Netanyahu slams Iran nuclear deal
18 November 2013, 08:08
Washington - Israeli Prime Minister Benjamin Netanyahu Sunday decried what he called an "exceedingly bad" nuclear deal with Tehran, saying western powers risked "crumbling the sanctions regime", that has prevented Iranian nuclear weapons.
"I think the opposite should be done," he told CNN's State of the Union programme, ahead of a new round of talks in Geneva between world powers and Iran beginning 20 November.
"I think you should increase the pressure, because it's finally working," the Israeli leader said.
"If you give it up now, when you have that pressure, and Iran doesn't even take apart, dismantle one centrifuge, what leverage will you have when you've eased the pressure?" said Netanyahu. "It just doesn't make sense."
His remarks were made after a first round of nuclear talks foundered last weekend in Geneva.
Israel and Western powers suspect Iran's uranium enrichment programme is part of a covert drive to acquire a nuclear weapons capability, an allegation the Islamic republic vehemently denies.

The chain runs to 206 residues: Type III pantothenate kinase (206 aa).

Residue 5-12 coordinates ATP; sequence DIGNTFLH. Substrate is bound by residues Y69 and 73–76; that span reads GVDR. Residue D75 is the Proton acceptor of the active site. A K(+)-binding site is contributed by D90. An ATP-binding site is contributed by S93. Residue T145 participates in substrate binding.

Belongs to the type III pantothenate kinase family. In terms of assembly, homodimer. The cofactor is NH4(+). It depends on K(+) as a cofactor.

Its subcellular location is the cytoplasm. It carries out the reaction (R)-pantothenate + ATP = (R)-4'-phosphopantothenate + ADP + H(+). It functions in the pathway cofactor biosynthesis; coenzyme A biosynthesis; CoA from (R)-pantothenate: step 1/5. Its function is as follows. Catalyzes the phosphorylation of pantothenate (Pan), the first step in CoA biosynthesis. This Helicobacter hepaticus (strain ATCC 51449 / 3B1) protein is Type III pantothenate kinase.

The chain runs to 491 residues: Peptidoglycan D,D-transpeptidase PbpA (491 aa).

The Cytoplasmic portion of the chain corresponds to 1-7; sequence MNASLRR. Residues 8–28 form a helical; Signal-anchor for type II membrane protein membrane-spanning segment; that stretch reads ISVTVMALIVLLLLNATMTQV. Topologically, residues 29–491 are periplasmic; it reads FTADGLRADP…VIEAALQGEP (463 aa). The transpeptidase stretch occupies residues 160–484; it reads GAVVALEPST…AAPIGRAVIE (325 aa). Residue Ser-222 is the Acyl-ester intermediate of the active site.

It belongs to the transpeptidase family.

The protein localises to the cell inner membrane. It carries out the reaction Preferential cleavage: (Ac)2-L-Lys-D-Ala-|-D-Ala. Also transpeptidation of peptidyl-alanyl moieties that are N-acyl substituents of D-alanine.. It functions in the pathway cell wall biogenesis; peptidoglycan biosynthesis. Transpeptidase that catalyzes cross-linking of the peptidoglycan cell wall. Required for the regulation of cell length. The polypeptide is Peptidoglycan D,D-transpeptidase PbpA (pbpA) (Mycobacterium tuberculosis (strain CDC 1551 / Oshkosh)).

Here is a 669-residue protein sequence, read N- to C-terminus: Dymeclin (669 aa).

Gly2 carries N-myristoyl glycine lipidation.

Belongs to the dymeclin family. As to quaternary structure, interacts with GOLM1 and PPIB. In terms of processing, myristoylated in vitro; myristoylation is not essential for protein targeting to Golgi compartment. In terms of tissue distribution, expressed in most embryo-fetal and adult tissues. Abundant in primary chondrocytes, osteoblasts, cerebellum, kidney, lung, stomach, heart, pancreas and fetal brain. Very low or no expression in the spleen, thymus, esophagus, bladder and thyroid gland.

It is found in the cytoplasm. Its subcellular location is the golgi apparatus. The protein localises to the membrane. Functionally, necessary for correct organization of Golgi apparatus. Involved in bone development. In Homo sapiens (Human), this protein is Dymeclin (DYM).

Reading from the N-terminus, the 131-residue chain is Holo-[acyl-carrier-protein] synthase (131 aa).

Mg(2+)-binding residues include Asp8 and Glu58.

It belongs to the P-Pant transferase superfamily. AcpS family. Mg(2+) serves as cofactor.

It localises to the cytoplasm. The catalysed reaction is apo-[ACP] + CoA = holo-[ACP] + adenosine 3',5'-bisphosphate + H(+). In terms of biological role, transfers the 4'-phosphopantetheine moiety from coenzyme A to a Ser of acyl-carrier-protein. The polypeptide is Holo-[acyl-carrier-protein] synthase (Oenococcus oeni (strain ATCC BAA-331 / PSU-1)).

Tehran has been in talks over its disputed nuclear program with the P5+1 group, which is made up of the five permanent members of the UN Security Council - Britain, China, France, Russia and the United States - plus Germany.
Backers of the deal blamed France for scuppering the accord, in which Iran would have given the West guarantees that it is not acquiring atomic weapons in exchange for an easing of crippling economic sanctions against the Islamic republic.
Israel also has been furiously campaigning against the arrangement, which it says would prematurely ease international sanctions on Tehran, before it makes binding commitments to stop enriching uranium.
Earlier on Sunday, Netanyahu said that Secretary of State John Kerry is to visit Israel on Friday to discuss the Iranian nuclear talks and peace with the Palestinians.
Netanyahu said he would also discuss the Iran talks with French President Francois Hollande, who arrives in Israel later on Sunday, as well as with Russian President Vladimir Putin when he travels to meet him in Moscow on Wednesday.
Despite Israeli's disagreements with it allies, Netanyahu told CNN that they all share one major overlapping interests - a desire for peace.
"We all want the same thing. I think we have to be very clear on how we get it. To get it, we have to make sure that Iran doesn't have the capacity to make nuclear bombs," he said.
"Unfortunately, with the proposed deal, they get to maintain that capacity. And I think that doesn't bode well for peace," he said.